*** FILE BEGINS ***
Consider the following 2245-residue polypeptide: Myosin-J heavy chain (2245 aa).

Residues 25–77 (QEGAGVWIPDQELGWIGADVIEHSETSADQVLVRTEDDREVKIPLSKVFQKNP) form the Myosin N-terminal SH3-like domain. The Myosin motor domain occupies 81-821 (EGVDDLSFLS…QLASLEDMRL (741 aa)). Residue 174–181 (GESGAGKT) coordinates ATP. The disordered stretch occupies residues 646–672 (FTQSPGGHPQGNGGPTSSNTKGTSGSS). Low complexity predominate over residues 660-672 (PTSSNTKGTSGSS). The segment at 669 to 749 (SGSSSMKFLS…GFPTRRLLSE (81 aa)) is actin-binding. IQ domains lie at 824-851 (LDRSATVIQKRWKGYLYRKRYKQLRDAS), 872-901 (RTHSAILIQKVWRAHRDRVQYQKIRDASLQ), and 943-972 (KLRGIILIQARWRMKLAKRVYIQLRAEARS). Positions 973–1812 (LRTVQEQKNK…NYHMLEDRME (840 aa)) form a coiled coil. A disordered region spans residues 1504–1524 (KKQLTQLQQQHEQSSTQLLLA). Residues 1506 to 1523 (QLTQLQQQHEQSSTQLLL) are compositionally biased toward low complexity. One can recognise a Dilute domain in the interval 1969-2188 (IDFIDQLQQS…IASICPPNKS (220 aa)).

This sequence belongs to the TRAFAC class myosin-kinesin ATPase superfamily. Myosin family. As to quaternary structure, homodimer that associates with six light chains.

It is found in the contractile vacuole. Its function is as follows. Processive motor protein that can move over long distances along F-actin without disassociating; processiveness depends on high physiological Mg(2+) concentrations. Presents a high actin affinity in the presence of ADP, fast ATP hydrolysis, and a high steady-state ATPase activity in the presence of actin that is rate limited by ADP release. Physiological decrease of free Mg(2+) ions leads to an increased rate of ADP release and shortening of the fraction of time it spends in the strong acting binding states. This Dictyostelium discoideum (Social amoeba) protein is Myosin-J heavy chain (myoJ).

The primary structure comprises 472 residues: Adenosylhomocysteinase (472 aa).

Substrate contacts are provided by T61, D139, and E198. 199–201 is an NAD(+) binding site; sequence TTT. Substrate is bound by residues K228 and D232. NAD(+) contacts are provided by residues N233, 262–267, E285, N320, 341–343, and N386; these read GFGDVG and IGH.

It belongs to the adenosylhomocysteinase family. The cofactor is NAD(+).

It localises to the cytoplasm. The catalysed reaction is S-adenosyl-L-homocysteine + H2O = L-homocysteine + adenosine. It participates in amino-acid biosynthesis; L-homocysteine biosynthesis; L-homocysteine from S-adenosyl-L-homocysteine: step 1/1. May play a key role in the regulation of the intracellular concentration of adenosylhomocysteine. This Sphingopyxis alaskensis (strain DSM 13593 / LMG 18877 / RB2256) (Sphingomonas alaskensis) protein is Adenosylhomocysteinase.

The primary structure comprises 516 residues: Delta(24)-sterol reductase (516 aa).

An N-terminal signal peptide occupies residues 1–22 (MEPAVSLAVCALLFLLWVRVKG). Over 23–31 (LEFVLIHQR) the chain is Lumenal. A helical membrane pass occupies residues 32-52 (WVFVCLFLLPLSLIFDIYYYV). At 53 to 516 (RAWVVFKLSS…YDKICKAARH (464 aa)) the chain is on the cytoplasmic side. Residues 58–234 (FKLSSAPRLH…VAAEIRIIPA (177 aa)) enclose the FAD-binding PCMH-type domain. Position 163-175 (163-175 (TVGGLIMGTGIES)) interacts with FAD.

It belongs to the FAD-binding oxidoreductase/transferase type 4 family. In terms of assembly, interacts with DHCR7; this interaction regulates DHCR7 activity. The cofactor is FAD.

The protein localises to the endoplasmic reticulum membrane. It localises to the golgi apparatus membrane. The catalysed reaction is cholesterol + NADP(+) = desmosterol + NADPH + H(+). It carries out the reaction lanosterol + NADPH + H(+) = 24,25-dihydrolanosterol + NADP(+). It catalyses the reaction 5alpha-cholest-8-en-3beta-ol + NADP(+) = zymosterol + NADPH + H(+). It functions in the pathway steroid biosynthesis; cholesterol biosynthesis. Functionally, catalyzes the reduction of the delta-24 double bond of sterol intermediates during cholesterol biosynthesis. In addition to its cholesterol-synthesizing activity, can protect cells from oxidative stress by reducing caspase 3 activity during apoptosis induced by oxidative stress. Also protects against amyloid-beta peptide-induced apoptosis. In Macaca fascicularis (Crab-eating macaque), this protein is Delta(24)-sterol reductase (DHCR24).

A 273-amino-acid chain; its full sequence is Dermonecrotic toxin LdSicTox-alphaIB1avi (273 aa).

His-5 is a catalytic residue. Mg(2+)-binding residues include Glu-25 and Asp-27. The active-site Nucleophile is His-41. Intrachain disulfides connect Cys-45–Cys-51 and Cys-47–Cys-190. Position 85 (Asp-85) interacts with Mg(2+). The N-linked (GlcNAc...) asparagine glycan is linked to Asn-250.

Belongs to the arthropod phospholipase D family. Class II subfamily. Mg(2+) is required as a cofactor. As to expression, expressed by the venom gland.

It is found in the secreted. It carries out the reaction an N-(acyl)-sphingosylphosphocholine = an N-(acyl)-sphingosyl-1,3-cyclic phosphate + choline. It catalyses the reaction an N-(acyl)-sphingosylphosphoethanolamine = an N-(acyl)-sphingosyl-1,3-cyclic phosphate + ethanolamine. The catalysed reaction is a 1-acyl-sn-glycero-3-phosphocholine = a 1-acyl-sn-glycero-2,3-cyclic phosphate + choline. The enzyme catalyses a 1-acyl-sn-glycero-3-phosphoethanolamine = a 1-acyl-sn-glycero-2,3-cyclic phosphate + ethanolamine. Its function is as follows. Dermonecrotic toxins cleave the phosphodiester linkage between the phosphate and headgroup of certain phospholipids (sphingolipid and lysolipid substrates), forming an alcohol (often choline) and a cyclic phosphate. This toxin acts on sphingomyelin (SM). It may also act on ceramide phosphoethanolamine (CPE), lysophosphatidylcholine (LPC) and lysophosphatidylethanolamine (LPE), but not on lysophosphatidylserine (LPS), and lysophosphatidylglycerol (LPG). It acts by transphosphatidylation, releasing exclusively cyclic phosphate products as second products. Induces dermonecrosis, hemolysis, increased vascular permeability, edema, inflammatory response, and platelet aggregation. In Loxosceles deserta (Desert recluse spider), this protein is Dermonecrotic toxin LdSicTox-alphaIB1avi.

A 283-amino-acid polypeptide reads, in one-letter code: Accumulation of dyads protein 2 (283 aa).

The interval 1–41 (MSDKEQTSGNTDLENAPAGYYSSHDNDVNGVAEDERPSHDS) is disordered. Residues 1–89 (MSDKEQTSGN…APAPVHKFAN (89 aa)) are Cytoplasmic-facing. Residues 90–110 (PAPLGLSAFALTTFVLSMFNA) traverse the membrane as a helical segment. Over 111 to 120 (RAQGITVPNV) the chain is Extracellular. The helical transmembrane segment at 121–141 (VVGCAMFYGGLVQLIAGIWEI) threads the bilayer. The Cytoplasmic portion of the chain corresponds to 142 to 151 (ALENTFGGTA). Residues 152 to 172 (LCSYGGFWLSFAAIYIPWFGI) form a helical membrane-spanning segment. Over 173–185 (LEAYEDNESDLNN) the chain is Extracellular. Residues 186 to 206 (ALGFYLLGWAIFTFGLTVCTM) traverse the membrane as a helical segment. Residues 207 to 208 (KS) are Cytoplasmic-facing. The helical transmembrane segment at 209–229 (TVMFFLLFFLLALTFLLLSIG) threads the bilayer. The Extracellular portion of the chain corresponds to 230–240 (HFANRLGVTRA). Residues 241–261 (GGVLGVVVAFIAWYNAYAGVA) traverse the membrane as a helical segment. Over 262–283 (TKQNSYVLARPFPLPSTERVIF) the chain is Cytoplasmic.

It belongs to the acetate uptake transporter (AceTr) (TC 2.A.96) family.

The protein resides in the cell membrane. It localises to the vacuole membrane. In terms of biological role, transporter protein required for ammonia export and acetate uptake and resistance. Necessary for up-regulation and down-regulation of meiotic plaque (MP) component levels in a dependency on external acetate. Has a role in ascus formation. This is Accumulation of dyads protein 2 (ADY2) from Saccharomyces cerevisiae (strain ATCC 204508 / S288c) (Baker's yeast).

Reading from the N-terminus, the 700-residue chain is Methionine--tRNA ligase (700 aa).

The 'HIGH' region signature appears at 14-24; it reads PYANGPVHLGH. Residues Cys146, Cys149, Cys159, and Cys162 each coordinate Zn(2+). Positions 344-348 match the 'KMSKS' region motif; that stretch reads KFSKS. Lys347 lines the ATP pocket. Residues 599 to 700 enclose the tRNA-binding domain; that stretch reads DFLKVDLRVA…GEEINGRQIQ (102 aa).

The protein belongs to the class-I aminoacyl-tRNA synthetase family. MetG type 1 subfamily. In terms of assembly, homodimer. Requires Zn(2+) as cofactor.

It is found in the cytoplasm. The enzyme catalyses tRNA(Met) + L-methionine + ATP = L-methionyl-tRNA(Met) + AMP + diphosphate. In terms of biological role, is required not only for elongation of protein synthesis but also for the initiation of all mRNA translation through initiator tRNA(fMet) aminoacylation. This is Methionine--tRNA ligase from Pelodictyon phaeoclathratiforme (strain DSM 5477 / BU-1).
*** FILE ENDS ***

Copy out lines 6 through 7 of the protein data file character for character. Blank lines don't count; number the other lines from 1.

Substrate contacts are provided by T61, D139, and E198. 199–201 is an NAD(+) binding site; sequence TTT. Substrate is bound by residues K228 and D232. NAD(+) contacts are provided by residues N233, 262–267, E285, N320, 341–343, and N386; these read GFGDVG and IGH.

It belongs to the adenosylhomocysteinase family. The cofactor is NAD(+).